- What other names is Skunk Cabbage known by?
- What is Skunk Cabbage?
- How does Skunk Cabbage work?
- Are there safety concerns?
- Dosing considerations for Skunk Cabbage.
People take skunk cabbage for a wide variety of conditions. It is used to treat breathing problems including swollen airways (bronchitis), asthma, cough, and whooping cough. It is also used for painful conditions such as joint and muscle pain (rheumatism), headache, and toothache. Some people use it for nervous system disorders including spasms, convulsions, and epilepsy. Skunk cabbage is used for treating infections such as worms, ringworm, and scabies. Other uses include treatment of cancer, fluid retention, excessive bleeding (hemorrhage), anxiety, snakebite, skin sores, splinters, swellings, and wounds. Skunk cabbage is also used to stimulate the digestive system.
As a food, the young leaves, roots, and stalks are boiled and eaten.
Insufficient Evidence to Rate Effectiveness for...
- Whooping cough.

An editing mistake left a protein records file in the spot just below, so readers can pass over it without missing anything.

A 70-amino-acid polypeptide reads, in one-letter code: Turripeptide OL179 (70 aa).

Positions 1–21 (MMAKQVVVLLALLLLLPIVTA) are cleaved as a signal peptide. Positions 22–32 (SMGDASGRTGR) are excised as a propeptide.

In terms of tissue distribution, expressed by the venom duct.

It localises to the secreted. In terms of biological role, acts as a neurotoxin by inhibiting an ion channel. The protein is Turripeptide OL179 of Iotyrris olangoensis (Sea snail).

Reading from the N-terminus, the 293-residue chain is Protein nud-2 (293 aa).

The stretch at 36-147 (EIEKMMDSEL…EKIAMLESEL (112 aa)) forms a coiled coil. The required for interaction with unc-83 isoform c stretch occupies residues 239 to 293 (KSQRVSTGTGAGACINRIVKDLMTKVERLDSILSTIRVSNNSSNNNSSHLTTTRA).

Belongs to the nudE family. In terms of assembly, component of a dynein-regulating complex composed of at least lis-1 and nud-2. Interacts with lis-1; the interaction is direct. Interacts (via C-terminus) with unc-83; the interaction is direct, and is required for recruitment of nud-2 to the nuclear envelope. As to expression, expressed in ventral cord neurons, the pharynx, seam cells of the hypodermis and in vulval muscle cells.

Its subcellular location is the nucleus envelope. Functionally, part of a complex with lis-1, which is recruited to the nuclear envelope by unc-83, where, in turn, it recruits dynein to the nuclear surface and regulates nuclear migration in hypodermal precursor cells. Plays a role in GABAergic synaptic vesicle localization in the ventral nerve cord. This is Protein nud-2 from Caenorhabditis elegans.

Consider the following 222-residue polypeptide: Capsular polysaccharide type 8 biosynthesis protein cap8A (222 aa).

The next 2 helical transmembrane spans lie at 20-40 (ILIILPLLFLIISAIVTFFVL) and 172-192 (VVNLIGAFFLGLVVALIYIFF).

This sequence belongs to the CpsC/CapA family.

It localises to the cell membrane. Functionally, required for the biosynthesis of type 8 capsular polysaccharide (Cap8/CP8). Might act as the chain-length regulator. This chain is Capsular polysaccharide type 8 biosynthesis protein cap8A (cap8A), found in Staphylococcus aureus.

- Joint and muscle pain (rheumatism).
- Fluid retention.
- Excessive bleeding (hemorrhage).
- Skin sores.
- Stimulating the digestive system.
- Other conditions.
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nausea, vomiting, diarrhea, headache, dizziness, decreased vision, and stomach cramps.
Special Precautions & Warnings:Pregnancy and breast-feeding: It is POSSIBLY UNSAFE to use skunk cabbage if you are pregnant. It could start your period or cause the uterus to contract. This might cause a miscarriage.
There is not enough reliable information about the safety of taking skunk cabbage if you are breast-feeding. Stay on the safe side and avoid use.
Stomach or intestinal disorders (such as gastroesophageal reflux disease [GERD], ulcers, ulcerative colitis, or Crohn's disease): Taking skunk cabbage might make these conditions worse.
Kidney stones: Skunk cabbage contains oxalate, a chemical that the body uses to make kidney stones. Taking skunk cabbage might make kidney stones worse.
Natural Medicines Comprehensive Database rates effectiveness based on scientific evidence according to the following scale: Effective, Likely Effective, Possibly Effective, Possibly Ineffective, Likely Ineffective, and Insufficient Evidence to Rate (detailed description of each of the ratings).
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